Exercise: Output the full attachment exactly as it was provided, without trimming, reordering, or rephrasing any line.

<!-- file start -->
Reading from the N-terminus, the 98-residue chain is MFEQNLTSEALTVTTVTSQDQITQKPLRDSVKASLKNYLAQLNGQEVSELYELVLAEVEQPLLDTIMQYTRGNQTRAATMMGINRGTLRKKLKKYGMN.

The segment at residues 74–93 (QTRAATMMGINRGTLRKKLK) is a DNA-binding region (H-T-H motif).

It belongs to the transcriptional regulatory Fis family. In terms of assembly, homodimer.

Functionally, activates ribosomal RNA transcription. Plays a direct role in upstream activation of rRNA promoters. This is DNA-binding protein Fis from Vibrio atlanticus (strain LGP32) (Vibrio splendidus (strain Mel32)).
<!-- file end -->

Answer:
Reading from the N-terminus, the 98-residue chain is MFEQNLTSEALTVTTVTSQDQITQKPLRDSVKASLKNYLAQLNGQEVSELYELVLAEVEQPLLDTIMQYTRGNQTRAATMMGINRGTLRKKLKKYGMN.

The segment at residues 74–93 (QTRAATMMGINRGTLRKKLK) is a DNA-binding region (H-T-H motif).

It belongs to the transcriptional regulatory Fis family. In terms of assembly, homodimer.

Functionally, activates ribosomal RNA transcription. Plays a direct role in upstream activation of rRNA promoters. This is DNA-binding protein Fis from Vibrio atlanticus (strain LGP32) (Vibrio splendidus (strain Mel32)).